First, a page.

Harold Gatensby Harold Gatensby - Download a hi-res image: right-click here and select Save As (531kb JPG) Harold Gatensby (Dahka T'lingit) is an honored 2006 Ecotrust Indigenous Leadership Award finalist for his advocacy efforts to protect the Yukon River Watershed and his work within the justice system for better treatment of Native people. Gatensby is one of the co-founders of the Yukon River Inter-Tribal Watershed Council (YRITWC) and currently serves on its Executive Committee. He has also worked as a community-based justice training facilitator. Gatensby resides in Carcross, Yukon Territory, Canada. As a co-founder of the YRITWC, Gatensby advocates for the clean-up of the Yukon River and its tributaries, one of the largest watersheds in North America. The coalition of indigenous governments of the YRITWC are indigenous citizens dependent on the environmental integrity of the Yukon River for survival; they unite on issues related to the environmental and cultural integrity of the entire watershed. Gatensby traveled to South Africa to represent the YRITWC at the 2002 United Nations Earth Summit. Gatensby has been a keynote speaker at numerous events including the Alaska Federation of Natives annual meeting. He served as the Yukon Territory representative on the Advisory Board to the Aboriginal Justice Learning Network in Ottawa, a Canadian federal government-appointed board. He was instrumental in the creation of the Southern Lake Justice Committee in the early 1990s and served on the Committee in various capacities. In 1995, Gatensby founded Nares Mountain Wilderness Camp, which he still owns and runs today. At the retreat center, Gatensby facilitates restorative justice and environmental trainings for individuals, community groups, and professionals from around North America. Gatensby's application of community-based justice (also known as circle sentencing) and indigenous T'ingit cultural traditions helps address the poverty, pain, violence and cycle of loss in his community as a result of residential schools and related institutions that were imposed by the Canadian government on his people. Gatensby's personal history informs his community justice work. Memories of boarding schools for many First Nation generations recall pain and mental suffering. Youth incarceration is one symptom of this history. Gatensby is one face among the statistics. Spending many years of his youth in the prison systems, Gatensby made a conscious decision to turn his life around and help other people. He is now a respected House Leader of the Kookhittaan clan of the Dakha T'lingit Nation and on the front lines of community and environmental stewardship. Still, Gatensby regularly returns to correctional facilities to help inmates. He works tirelessly within the justice system for better treatment and cultural respect for Native people, cultural mediation and peace keeping. In 2000, Gatensby received a Probation 2000 (three-day international conference) Individual Merit Award for his community justice work, presented by Her Royal Highness Princess Anne of the United Kingdom. This Award brings recognition to individuals who have developed innovative approaches to reducing crime in their communities. In 2004, Gatensby and his wife received the Cultural Volunteers of the Year Award from Carcross Community School. He is the proud parent of thirteen children. Harold Gatensby About Harold Gatensby: YOU ARE HERE: Ecotrust.org > Native Programs > Ecotrust Indigenous Leadership Award > 2006 Ecotrust Indigenous Leadership Award > Harold Gatensby ecotrust.org 721 NW 9th Avenue Suite 200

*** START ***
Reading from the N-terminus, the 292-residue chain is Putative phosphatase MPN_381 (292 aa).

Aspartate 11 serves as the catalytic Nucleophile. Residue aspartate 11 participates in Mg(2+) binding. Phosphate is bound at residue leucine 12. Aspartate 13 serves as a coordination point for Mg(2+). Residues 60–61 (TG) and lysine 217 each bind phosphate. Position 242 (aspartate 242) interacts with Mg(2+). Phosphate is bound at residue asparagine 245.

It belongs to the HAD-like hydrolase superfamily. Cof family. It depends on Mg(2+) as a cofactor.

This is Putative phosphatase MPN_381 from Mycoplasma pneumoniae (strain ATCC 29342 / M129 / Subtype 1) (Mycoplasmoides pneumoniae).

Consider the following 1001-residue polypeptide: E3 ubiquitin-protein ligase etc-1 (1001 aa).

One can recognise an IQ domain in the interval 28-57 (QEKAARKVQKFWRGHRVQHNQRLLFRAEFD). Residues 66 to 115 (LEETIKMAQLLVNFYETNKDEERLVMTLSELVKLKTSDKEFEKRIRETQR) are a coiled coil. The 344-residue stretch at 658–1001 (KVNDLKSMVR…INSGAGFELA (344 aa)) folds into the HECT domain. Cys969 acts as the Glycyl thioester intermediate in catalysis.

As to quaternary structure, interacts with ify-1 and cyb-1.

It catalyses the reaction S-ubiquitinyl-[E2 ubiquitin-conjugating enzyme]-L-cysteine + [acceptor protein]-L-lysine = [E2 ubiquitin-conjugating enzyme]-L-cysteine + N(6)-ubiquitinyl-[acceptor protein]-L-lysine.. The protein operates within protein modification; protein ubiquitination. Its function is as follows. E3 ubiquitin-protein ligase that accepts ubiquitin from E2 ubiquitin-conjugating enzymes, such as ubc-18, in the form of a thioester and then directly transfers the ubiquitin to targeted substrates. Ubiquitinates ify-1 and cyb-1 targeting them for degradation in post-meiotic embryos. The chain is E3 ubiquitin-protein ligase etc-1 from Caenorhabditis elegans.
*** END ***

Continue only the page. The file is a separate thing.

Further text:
Coast Salish Participants